A fly's tiny brain may hold huge human benefits
Before swatting at one of those pesky flies that come out as the days lengthen and the temperature rises, one should probably think twice. A University of Missouri researcher has found, through the study of Drosophila (a type of fruit fly), that by manipulating levels of certain compounds associated with the “circuitry” of the brain, key genes related to memory can be isolated and tested. The results of the study may benefit human patients suffering from Parkinson’s disease and could eventually lead to discoveries in the treatment of depression.
“The implication for human health is that it could influence our understanding of the cognitive decline associated with Parkinson’s disease and depression in humans,” said Troy Zars, MU assistant professor of biological science in the College of Arts and Science.
The idea that animals have a system that can match the quality of a memory with the significance of the memory is well established. If the event is significant, the memory and detail surrounding it is much stronger, lasts longer and is more easily recalled compared to more insignificant or common events. The problem the study addresses is the understanding of the mechanism by which that occurs.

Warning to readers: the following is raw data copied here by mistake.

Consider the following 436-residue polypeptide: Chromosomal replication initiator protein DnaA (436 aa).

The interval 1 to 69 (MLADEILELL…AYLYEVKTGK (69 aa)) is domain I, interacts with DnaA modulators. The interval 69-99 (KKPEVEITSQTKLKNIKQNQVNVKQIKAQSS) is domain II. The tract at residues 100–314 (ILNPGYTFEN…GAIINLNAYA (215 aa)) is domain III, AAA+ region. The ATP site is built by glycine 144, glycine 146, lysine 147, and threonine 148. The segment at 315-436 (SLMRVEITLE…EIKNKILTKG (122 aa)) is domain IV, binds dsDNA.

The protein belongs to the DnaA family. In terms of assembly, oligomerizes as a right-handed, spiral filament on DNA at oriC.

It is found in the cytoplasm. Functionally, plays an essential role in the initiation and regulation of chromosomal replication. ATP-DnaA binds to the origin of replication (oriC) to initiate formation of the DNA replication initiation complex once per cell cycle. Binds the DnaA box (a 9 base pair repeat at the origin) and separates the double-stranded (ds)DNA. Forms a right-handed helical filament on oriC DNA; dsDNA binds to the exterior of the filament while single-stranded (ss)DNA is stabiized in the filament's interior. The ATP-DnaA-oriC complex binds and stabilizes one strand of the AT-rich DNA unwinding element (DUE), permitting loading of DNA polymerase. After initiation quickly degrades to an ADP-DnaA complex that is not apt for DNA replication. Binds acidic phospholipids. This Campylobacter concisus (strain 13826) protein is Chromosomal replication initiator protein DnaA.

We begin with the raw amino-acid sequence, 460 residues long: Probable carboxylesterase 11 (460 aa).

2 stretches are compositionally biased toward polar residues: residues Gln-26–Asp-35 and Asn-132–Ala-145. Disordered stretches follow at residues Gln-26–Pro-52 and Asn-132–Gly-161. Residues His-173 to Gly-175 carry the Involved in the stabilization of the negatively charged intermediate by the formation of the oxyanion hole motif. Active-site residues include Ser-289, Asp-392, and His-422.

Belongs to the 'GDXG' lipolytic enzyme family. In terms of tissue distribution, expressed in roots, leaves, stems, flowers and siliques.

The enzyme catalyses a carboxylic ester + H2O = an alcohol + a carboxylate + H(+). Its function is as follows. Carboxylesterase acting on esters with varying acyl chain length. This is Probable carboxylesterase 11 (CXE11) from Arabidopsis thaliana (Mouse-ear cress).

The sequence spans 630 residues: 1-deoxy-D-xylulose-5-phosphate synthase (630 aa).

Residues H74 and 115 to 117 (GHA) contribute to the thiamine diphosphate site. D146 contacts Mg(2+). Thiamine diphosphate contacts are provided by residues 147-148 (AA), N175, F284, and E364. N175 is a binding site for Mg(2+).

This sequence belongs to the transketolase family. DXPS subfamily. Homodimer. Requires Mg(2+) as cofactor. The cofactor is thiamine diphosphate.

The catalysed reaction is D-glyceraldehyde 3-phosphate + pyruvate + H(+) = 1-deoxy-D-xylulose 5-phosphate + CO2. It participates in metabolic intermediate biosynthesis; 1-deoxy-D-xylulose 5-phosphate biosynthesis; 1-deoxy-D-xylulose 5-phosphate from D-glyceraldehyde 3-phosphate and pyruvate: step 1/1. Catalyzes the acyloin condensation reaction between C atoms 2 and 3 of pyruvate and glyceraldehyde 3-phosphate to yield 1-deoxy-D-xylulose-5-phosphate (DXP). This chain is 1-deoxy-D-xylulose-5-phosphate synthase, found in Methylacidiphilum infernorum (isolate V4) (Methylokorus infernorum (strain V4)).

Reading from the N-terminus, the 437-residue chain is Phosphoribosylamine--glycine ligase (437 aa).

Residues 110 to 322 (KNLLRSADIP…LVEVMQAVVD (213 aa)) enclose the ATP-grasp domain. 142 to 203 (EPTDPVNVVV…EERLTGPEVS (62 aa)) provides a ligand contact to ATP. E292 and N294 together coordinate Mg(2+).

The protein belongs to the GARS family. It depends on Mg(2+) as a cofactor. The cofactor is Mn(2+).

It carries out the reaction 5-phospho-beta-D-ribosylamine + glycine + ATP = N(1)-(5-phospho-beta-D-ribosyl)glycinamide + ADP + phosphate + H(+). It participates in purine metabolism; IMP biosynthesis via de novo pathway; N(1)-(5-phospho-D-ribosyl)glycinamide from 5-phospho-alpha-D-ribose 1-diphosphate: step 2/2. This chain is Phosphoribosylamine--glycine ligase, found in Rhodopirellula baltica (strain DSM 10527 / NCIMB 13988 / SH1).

“We have developed a strategy to address how this matching occurs, so we can ‘turn that crank’ over and over again. It allows us to answer the questions, ‘What gene is it" How does it function" How does it interact with other proteins"’ We can find brand-new, completely unexpected things,” Zars said.
A major goal of neuroscience is to discover and study memory-forming structures within a brain. Zars said he works with Drosophila because they are a well-established genetic model, have a relatively less complex brain than the mouse or human (250,000 neurons versus 100 billion neurons), and have a broad repertoire of behaviors.
Memory in the flies was tested using a specialized chamber in which single flies were allowed to wander freely. The chamber was outfitted with heating elements. When the fly moved to a particular side, the whole chamber rapidly heated to an uncomfortable temperature. The flies eventually learned, or remembered, to avoid that half if brain “circuitry” is functioning properly. A mutation in certain flies, however, altered the levels of serotonin and dopamine, which resulted in lower memory scores.
“This research is important because by studying a simple brain it will help us ultimately understand complex neural systems," Zars said. Zars’ study was published this week in Proceedings of the National Academy of Sciences.
Source: University of Missouri-Columbia